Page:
Same-Sex Marriage Opponents in Hawaii Should Be Ashamed of Themselves

The cavalcade of angry, ignorant people testifying in Honolulu against the passage of same-sex marriage ought to be ashamed of themselves. So much for the spirit of aloha. Though I’m satisfied that the special session of the state legislature in which 5,000 citizens are planning to testify is being recorded for posterity. This way future generations can put names and faces to the ignorance.

Hawaii should’ve been the first state to pass marriage equality, given its firstness on civil unions. Instead, it’s the 15th state. Maybe.

Even in “paradise,” there are people like this:

Tenari Maafala, the President of Hawaii’s police union and an active police officer with the Honolulu Police Department, who testified that he would never enforce a law requiring same-sex marriage.

“You would have to kill me,” he told the lawmakers.

Maafala said that same-sex marriage is contrary to his religious views and, “I stand by my beliefs.”

Of course no one’s forcing Maafala to marry another man. Nor is anyone asking him to change his religious beliefs regarding the issue (though he probably should). Maafala is compelled to serve and protect all of the various ethnic and religious groups that live in Hawaii — a true melting pot — even though his religion might fall in direct conflict with the traditions of those people. So why not LGBT citizens who want to be married? Pure ignorance and hatred. That’s the difference.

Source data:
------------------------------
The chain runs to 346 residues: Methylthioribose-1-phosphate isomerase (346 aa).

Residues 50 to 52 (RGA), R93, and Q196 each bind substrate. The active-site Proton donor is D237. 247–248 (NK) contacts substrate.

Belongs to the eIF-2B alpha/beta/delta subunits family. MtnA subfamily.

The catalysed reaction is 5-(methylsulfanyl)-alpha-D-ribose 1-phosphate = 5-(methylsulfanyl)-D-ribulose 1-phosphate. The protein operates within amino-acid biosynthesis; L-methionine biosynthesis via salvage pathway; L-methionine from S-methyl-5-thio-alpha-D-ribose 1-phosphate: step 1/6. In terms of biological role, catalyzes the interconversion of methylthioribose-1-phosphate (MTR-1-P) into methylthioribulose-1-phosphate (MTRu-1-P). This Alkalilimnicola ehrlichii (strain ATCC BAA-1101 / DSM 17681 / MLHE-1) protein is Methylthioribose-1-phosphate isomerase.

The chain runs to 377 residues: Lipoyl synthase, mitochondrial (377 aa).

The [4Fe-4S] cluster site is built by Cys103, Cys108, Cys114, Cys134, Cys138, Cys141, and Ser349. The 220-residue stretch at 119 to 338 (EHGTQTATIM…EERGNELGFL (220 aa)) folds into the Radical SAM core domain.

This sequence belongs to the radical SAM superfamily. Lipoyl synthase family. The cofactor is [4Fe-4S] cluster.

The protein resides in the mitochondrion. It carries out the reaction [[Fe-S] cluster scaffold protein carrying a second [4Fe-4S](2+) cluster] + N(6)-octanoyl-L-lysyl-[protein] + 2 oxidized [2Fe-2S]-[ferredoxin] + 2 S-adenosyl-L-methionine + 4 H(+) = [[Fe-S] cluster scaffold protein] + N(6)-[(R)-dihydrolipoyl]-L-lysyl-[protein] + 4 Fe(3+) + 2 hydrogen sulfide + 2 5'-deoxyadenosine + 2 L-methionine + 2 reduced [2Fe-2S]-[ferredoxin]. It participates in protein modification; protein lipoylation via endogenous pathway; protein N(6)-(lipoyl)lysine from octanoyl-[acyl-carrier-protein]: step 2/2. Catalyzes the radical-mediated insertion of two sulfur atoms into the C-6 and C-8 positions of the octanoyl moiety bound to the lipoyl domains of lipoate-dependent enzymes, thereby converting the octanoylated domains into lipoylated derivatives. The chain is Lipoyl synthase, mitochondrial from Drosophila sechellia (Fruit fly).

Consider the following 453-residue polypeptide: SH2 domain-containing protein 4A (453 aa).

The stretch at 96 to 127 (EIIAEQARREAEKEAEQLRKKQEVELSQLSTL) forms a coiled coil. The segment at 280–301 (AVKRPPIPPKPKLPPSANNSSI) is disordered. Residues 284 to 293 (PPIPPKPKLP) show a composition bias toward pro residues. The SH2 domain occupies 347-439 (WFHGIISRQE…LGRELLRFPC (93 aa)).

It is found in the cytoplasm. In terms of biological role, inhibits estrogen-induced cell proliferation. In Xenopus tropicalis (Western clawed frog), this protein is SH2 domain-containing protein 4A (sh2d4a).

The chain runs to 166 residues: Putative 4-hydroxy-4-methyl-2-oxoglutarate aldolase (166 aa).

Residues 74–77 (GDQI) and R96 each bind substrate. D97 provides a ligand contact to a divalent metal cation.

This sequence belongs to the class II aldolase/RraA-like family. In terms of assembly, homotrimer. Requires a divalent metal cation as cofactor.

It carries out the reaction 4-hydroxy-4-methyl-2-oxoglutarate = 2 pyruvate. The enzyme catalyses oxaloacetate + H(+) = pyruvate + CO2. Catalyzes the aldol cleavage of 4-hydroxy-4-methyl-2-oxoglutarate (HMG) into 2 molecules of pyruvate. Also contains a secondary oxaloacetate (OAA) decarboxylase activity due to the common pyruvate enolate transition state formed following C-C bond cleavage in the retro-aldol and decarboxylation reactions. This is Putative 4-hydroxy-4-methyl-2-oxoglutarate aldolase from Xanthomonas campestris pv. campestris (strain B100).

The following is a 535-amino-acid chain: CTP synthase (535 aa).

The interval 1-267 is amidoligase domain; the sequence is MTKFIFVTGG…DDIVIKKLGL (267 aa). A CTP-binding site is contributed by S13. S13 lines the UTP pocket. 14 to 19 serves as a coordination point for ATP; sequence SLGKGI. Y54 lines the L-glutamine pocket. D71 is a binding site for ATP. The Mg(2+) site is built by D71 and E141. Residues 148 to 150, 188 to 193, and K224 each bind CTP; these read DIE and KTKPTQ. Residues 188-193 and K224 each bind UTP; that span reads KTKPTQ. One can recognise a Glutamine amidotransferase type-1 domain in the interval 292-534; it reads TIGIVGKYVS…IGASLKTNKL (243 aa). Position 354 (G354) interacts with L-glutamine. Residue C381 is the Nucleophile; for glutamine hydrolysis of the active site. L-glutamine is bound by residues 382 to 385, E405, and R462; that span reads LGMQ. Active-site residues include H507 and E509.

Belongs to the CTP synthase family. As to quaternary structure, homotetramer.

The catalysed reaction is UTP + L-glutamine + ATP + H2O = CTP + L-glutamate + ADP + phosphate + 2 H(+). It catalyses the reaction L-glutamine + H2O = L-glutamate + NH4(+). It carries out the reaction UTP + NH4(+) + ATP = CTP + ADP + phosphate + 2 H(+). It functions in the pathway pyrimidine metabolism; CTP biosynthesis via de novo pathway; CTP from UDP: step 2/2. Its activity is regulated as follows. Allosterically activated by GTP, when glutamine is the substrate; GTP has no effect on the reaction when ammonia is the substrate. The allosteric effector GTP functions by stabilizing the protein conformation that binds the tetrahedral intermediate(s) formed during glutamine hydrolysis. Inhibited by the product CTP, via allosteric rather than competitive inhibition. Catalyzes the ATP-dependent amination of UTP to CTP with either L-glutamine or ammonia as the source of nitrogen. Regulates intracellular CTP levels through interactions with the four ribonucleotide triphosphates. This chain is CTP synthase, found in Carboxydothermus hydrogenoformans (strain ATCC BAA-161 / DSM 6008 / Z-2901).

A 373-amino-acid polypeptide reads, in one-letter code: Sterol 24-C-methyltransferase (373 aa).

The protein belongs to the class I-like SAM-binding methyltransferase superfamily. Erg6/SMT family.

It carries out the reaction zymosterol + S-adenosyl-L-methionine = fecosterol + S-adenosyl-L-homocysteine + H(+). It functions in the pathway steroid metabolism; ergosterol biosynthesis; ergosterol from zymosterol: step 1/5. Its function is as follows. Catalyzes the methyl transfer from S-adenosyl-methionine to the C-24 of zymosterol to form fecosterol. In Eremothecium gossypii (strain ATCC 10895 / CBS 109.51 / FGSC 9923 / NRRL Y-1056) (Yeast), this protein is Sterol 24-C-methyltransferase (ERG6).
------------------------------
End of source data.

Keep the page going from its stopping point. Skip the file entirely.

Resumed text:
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  • Ipecac

    I’m not sure what he thinks allowing same-sex marriage would require him to enforce. The law doesn’t “require” same-sex marriage, that’s absurd.

    In addition to being a hateful bigot, he’s also confused.

    • http://www.facebook.com/profile.php?id=663669914 Sean Richardson